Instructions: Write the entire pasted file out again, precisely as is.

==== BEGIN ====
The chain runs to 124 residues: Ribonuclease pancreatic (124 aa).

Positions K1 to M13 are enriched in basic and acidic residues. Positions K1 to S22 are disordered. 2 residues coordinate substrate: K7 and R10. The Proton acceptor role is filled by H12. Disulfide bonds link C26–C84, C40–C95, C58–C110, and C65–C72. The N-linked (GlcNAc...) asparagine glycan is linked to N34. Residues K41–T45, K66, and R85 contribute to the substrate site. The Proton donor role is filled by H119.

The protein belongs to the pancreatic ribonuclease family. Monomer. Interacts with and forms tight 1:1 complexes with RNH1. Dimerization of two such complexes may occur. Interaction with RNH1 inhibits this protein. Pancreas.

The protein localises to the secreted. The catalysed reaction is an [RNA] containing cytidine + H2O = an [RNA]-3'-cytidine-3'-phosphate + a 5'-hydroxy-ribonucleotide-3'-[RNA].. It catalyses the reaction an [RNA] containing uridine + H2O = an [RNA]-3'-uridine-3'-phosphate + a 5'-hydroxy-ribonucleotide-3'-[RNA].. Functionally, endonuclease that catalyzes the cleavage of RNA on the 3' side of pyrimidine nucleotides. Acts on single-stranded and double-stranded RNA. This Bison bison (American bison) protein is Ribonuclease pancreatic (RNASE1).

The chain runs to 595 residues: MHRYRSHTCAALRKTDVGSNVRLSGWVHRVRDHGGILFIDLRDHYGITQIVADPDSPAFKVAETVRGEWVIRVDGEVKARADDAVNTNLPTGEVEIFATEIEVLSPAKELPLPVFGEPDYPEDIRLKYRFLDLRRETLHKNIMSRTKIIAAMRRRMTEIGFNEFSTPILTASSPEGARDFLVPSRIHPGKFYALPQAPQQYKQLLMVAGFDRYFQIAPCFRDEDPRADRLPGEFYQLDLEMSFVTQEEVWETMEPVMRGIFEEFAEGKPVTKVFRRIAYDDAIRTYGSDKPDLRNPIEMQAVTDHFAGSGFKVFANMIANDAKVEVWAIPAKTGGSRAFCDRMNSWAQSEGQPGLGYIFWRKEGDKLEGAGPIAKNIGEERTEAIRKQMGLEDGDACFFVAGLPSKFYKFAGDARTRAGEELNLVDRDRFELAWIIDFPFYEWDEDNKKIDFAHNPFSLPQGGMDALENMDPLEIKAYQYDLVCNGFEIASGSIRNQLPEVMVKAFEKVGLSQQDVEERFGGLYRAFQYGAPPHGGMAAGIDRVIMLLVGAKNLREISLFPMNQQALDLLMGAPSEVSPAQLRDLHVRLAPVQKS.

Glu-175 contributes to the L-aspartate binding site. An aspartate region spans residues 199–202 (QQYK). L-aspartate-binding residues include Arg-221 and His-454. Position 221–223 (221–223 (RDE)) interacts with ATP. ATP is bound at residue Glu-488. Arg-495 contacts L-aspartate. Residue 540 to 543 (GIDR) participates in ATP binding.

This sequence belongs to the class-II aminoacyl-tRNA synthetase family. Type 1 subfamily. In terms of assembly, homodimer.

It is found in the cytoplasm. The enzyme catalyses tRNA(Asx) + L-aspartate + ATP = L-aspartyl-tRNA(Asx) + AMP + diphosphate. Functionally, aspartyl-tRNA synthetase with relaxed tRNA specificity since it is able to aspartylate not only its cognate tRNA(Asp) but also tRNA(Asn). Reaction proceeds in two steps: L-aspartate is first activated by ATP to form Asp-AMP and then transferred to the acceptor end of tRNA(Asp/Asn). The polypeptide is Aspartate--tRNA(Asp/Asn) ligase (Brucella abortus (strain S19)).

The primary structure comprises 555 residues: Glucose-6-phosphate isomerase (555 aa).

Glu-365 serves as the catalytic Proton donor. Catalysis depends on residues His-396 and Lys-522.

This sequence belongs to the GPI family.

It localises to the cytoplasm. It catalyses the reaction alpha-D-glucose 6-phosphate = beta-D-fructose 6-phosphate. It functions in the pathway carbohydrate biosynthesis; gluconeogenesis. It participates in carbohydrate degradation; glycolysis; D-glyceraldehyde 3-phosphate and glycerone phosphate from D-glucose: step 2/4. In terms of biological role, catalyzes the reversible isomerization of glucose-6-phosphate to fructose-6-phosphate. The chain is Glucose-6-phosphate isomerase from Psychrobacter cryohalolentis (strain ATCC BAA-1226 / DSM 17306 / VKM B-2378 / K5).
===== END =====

The chain runs to 124 residues: Ribonuclease pancreatic (124 aa).

Positions K1 to M13 are enriched in basic and acidic residues. Positions K1 to S22 are disordered. 2 residues coordinate substrate: K7 and R10. The Proton acceptor role is filled by H12. Disulfide bonds link C26–C84, C40–C95, C58–C110, and C65–C72. The N-linked (GlcNAc...) asparagine glycan is linked to N34. Residues K41–T45, K66, and R85 contribute to the substrate site. The Proton donor role is filled by H119.

The protein belongs to the pancreatic ribonuclease family. Monomer. Interacts with and forms tight 1:1 complexes with RNH1. Dimerization of two such complexes may occur. Interaction with RNH1 inhibits this protein. Pancreas.

The protein localises to the secreted. The catalysed reaction is an [RNA] containing cytidine + H2O = an [RNA]-3'-cytidine-3'-phosphate + a 5'-hydroxy-ribonucleotide-3'-[RNA].. It catalyses the reaction an [RNA] containing uridine + H2O = an [RNA]-3'-uridine-3'-phosphate + a 5'-hydroxy-ribonucleotide-3'-[RNA].. Functionally, endonuclease that catalyzes the cleavage of RNA on the 3' side of pyrimidine nucleotides. Acts on single-stranded and double-stranded RNA. This Bison bison (American bison) protein is Ribonuclease pancreatic (RNASE1).

The chain runs to 595 residues: MHRYRSHTCAALRKTDVGSNVRLSGWVHRVRDHGGILFIDLRDHYGITQIVADPDSPAFKVAETVRGEWVIRVDGEVKARADDAVNTNLPTGEVEIFATEIEVLSPAKELPLPVFGEPDYPEDIRLKYRFLDLRRETLHKNIMSRTKIIAAMRRRMTEIGFNEFSTPILTASSPEGARDFLVPSRIHPGKFYALPQAPQQYKQLLMVAGFDRYFQIAPCFRDEDPRADRLPGEFYQLDLEMSFVTQEEVWETMEPVMRGIFEEFAEGKPVTKVFRRIAYDDAIRTYGSDKPDLRNPIEMQAVTDHFAGSGFKVFANMIANDAKVEVWAIPAKTGGSRAFCDRMNSWAQSEGQPGLGYIFWRKEGDKLEGAGPIAKNIGEERTEAIRKQMGLEDGDACFFVAGLPSKFYKFAGDARTRAGEELNLVDRDRFELAWIIDFPFYEWDEDNKKIDFAHNPFSLPQGGMDALENMDPLEIKAYQYDLVCNGFEIASGSIRNQLPEVMVKAFEKVGLSQQDVEERFGGLYRAFQYGAPPHGGMAAGIDRVIMLLVGAKNLREISLFPMNQQALDLLMGAPSEVSPAQLRDLHVRLAPVQKS.

Glu-175 contributes to the L-aspartate binding site. An aspartate region spans residues 199–202 (QQYK). L-aspartate-binding residues include Arg-221 and His-454. Position 221–223 (221–223 (RDE)) interacts with ATP. ATP is bound at residue Glu-488. Arg-495 contacts L-aspartate. Residue 540 to 543 (GIDR) participates in ATP binding.

This sequence belongs to the class-II aminoacyl-tRNA synthetase family. Type 1 subfamily. In terms of assembly, homodimer.

It is found in the cytoplasm. The enzyme catalyses tRNA(Asx) + L-aspartate + ATP = L-aspartyl-tRNA(Asx) + AMP + diphosphate. Functionally, aspartyl-tRNA synthetase with relaxed tRNA specificity since it is able to aspartylate not only its cognate tRNA(Asp) but also tRNA(Asn). Reaction proceeds in two steps: L-aspartate is first activated by ATP to form Asp-AMP and then transferred to the acceptor end of tRNA(Asp/Asn). The polypeptide is Aspartate--tRNA(Asp/Asn) ligase (Brucella abortus (strain S19)).

The primary structure comprises 555 residues: Glucose-6-phosphate isomerase (555 aa).

Glu-365 serves as the catalytic Proton donor. Catalysis depends on residues His-396 and Lys-522.

This sequence belongs to the GPI family.

It localises to the cytoplasm. It catalyses the reaction alpha-D-glucose 6-phosphate = beta-D-fructose 6-phosphate. It functions in the pathway carbohydrate biosynthesis; gluconeogenesis. It participates in carbohydrate degradation; glycolysis; D-glyceraldehyde 3-phosphate and glycerone phosphate from D-glucose: step 2/4. In terms of biological role, catalyzes the reversible isomerization of glucose-6-phosphate to fructose-6-phosphate. The chain is Glucose-6-phosphate isomerase from Psychrobacter cryohalolentis (strain ATCC BAA-1226 / DSM 17306 / VKM B-2378 / K5).